No matter how confident you are about your professional qualifications and skills, broaching the subject of a raise with your boss can still be uncomfortable.
Of course, it doesn’t help that all our lives adults taught us that talking about money was impolite, and this “money taboo” may be preventing many of us from asking for a salary increase even when we know we’re worth it.
A recent survey by Jobvite found that a mere 29% of job seekers had negotiated their salary at their most recent job, and only 38% of women said they’d feel comfortable negotiating at all. Even so, of the job seekers who had been able to muster up the courage to ask for a higher starting salary or pay raise, 84% were successful.
Clearly, many of us could be earning more, but aren’t simply because we want to avoid stepping on any toes or having a potentially awkward conversation.
So how can you get over your initial discomfort and have that all-important conversation with your boss? Here are a few tips for successfully negotiating your salary.
Should You Be Earning More? 5 Tips for Negotiating Your Salary
1. Find Out How Much You’re Worth
The best way to boost your confidence before approaching your boss with a request for a salary increase is to do some digging and find out how much you are actually worth.
What are the current pay rates for your type of work? Does the average salary vary based on where one lives? What are other professionals with comparable qualifications and job descriptions making within the same company?
Some good sources of information include sites like PayScale, Salary, and Glassdoor, but talking directly with other professionals who work in your industry or area of expertise can also be eye-opening.
Career coach and business consultant Karen Southall Watts points out that it’s important to understand your competition too. If you have a unique or in-demand skill set, you may be able to get your preferred salary right away, whereas if you’re competing against applicants with comparable qualifications, you may need to hold off and prove your worth before negotiating.
2. Prepare Your Case
Any time you intend to negotiate your salary, whether you’re asking for a pay raise or a higher starting salary, you need to prepare yourself to answer the question “Why should we pay you more?” So once you know how much you’re worth, it’s time to start preparing your case.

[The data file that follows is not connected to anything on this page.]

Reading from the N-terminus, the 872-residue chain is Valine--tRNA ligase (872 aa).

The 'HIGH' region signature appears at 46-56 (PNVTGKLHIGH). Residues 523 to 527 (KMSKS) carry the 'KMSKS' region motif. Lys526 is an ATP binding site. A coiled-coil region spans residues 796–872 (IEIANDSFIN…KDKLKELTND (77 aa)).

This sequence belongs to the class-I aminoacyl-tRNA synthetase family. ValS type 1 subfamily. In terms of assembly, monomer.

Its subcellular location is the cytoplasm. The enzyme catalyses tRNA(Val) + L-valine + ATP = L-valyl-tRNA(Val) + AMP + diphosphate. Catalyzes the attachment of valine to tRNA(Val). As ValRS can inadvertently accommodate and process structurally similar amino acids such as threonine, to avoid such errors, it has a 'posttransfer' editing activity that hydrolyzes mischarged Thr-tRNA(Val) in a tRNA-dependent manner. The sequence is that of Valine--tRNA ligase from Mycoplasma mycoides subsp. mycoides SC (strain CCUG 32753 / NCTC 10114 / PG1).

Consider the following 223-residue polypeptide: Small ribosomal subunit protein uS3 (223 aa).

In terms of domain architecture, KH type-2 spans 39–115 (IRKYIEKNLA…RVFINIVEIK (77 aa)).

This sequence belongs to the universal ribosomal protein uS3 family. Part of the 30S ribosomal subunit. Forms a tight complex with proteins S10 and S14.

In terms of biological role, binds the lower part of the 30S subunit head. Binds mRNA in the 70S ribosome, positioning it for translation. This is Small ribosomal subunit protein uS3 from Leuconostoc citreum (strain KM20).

If you’re asking for a raise, write down some examples of times you solved big problems, saved the company money or brought in new business, as well as any additional responsibilities you’ve taken on since you were first hired or courses you’ve completed.
If you’ve been offered a new job and want to negotiate your starting salary, focus on your unique skills and accomplishments or experience. You can also draw on examples from past jobs to show employers why you’re worth it.
3. Get The Timing Right
If you’re hoping for a raise, waiting for certain months of the year or even times of day could improve your chances of getting a positive response.
Obviously, if you have a performance review coming up or your role is about to change that would be a good time to broach the subject, but according to data from LinkedIn, the specific months in which professionals receive the most raises are January, July, and September.
Psychologists also suggest steering clear of Mondays, which are notorious for producing negative moods, and asking on Fridays when your boss’s mood is likely to be more positive. One study also found that people have higher levels of moral awareness in the morning, so requesting a meeting earlier on in the day could be a good idea.
4. Leave Some Room for Negotiation
When discussing your desired salary, start with a figure that’s slightly higher than what you actually want so there’s room to negotiate and compromise if necessary.
There may also be times when you deserve a raise but the company simply can’t afford to pay you more, so if money is tight and your boss can’t increase your salary, there might be other ways in which you could be compensated for your good work.
For instance, you could ask for extra benefits, additional vacation days, a more flexible work schedule or even support for professional development courses that can help boost your salary in the long run.
5. Practice Getting Out of Your Comfort Zone
If you feel uncomfortable or even downright terrified of asking for more money, you need to practice. Of course, you could ask a friend or family member to help you run through the scenario a few times, but while this might help you memorize your lines, it won’t force you out of your comfort zone.
Instead, put yourself in unfamiliar situations that will force you to discuss money. For example, you could ask for a freebie when placing your order at a restaurant or request a discount when buying a new piece of furniture. The point is not necessarily to get the discount but to practice pushing past your initial discomfort and talk about money more openly.
Finally, remember that you have nothing to lose and everything to gain by asking. The worst thing that could happen is that your boss says “No” or suggests revisiting the question in a few months time. Even if you don’t get what you want the first time around, you’ll be better prepared for future negotiations.
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